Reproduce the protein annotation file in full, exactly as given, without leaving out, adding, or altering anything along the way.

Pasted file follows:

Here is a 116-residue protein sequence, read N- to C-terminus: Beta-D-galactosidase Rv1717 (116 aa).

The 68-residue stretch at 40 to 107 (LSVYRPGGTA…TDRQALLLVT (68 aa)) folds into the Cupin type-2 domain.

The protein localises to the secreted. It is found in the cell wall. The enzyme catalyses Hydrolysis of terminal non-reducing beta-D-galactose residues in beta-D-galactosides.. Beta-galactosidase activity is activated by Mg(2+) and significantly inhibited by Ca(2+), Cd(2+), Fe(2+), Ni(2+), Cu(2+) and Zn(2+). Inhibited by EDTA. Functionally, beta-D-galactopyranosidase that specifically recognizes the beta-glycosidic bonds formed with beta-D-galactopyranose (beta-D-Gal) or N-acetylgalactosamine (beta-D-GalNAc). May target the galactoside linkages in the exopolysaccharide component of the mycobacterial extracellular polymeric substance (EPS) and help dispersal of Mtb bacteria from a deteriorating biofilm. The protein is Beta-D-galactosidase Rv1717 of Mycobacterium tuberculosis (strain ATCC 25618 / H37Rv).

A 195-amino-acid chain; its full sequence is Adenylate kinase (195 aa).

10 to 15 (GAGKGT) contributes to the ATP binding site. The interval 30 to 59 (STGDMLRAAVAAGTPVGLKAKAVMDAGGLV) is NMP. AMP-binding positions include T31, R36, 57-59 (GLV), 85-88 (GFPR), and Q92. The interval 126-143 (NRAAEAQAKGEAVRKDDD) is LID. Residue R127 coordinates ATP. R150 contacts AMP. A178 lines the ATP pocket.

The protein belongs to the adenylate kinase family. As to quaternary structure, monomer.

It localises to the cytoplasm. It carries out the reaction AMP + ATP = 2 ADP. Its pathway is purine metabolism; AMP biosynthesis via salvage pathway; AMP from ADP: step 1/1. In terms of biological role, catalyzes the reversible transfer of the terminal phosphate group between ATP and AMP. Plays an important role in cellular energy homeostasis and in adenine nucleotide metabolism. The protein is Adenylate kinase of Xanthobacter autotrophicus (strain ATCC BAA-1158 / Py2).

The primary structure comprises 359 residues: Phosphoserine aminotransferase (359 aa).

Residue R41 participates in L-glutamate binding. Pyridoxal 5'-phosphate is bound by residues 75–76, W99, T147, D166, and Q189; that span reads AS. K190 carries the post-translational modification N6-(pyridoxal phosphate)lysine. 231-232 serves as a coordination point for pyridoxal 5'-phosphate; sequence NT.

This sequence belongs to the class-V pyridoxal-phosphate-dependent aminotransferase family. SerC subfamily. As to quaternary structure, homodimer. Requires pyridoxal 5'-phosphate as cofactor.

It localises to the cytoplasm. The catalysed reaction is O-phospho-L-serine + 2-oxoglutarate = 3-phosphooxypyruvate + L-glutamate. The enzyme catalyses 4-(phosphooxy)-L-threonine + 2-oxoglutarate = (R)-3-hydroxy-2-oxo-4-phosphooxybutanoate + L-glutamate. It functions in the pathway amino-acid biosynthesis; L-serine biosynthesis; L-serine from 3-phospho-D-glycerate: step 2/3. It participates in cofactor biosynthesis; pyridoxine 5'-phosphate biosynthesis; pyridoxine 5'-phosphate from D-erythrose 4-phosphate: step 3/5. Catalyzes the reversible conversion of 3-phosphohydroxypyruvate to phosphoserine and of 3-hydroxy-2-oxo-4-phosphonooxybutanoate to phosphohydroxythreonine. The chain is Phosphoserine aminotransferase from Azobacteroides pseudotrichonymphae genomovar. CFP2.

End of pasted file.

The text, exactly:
Here is a 116-residue protein sequence, read N- to C-terminus: Beta-D-galactosidase Rv1717 (116 aa).

The 68-residue stretch at 40 to 107 (LSVYRPGGTA…TDRQALLLVT (68 aa)) folds into the Cupin type-2 domain.

The protein localises to the secreted. It is found in the cell wall. The enzyme catalyses Hydrolysis of terminal non-reducing beta-D-galactose residues in beta-D-galactosides.. Beta-galactosidase activity is activated by Mg(2+) and significantly inhibited by Ca(2+), Cd(2+), Fe(2+), Ni(2+), Cu(2+) and Zn(2+). Inhibited by EDTA. Functionally, beta-D-galactopyranosidase that specifically recognizes the beta-glycosidic bonds formed with beta-D-galactopyranose (beta-D-Gal) or N-acetylgalactosamine (beta-D-GalNAc). May target the galactoside linkages in the exopolysaccharide component of the mycobacterial extracellular polymeric substance (EPS) and help dispersal of Mtb bacteria from a deteriorating biofilm. The protein is Beta-D-galactosidase Rv1717 of Mycobacterium tuberculosis (strain ATCC 25618 / H37Rv).

A 195-amino-acid chain; its full sequence is Adenylate kinase (195 aa).

10 to 15 (GAGKGT) contributes to the ATP binding site. The interval 30 to 59 (STGDMLRAAVAAGTPVGLKAKAVMDAGGLV) is NMP. AMP-binding positions include T31, R36, 57-59 (GLV), 85-88 (GFPR), and Q92. The interval 126-143 (NRAAEAQAKGEAVRKDDD) is LID. Residue R127 coordinates ATP. R150 contacts AMP. A178 lines the ATP pocket.

The protein belongs to the adenylate kinase family. As to quaternary structure, monomer.

It localises to the cytoplasm. It carries out the reaction AMP + ATP = 2 ADP. Its pathway is purine metabolism; AMP biosynthesis via salvage pathway; AMP from ADP: step 1/1. In terms of biological role, catalyzes the reversible transfer of the terminal phosphate group between ATP and AMP. Plays an important role in cellular energy homeostasis and in adenine nucleotide metabolism. The protein is Adenylate kinase of Xanthobacter autotrophicus (strain ATCC BAA-1158 / Py2).

The primary structure comprises 359 residues: Phosphoserine aminotransferase (359 aa).

Residue R41 participates in L-glutamate binding. Pyridoxal 5'-phosphate is bound by residues 75–76, W99, T147, D166, and Q189; that span reads AS. K190 carries the post-translational modification N6-(pyridoxal phosphate)lysine. 231-232 serves as a coordination point for pyridoxal 5'-phosphate; sequence NT.

This sequence belongs to the class-V pyridoxal-phosphate-dependent aminotransferase family. SerC subfamily. As to quaternary structure, homodimer. Requires pyridoxal 5'-phosphate as cofactor.

It localises to the cytoplasm. The catalysed reaction is O-phospho-L-serine + 2-oxoglutarate = 3-phosphooxypyruvate + L-glutamate. The enzyme catalyses 4-(phosphooxy)-L-threonine + 2-oxoglutarate = (R)-3-hydroxy-2-oxo-4-phosphooxybutanoate + L-glutamate. It functions in the pathway amino-acid biosynthesis; L-serine biosynthesis; L-serine from 3-phospho-D-glycerate: step 2/3. It participates in cofactor biosynthesis; pyridoxine 5'-phosphate biosynthesis; pyridoxine 5'-phosphate from D-erythrose 4-phosphate: step 3/5. Catalyzes the reversible conversion of 3-phosphohydroxypyruvate to phosphoserine and of 3-hydroxy-2-oxo-4-phosphonooxybutanoate to phosphohydroxythreonine. The chain is Phosphoserine aminotransferase from Azobacteroides pseudotrichonymphae genomovar. CFP2.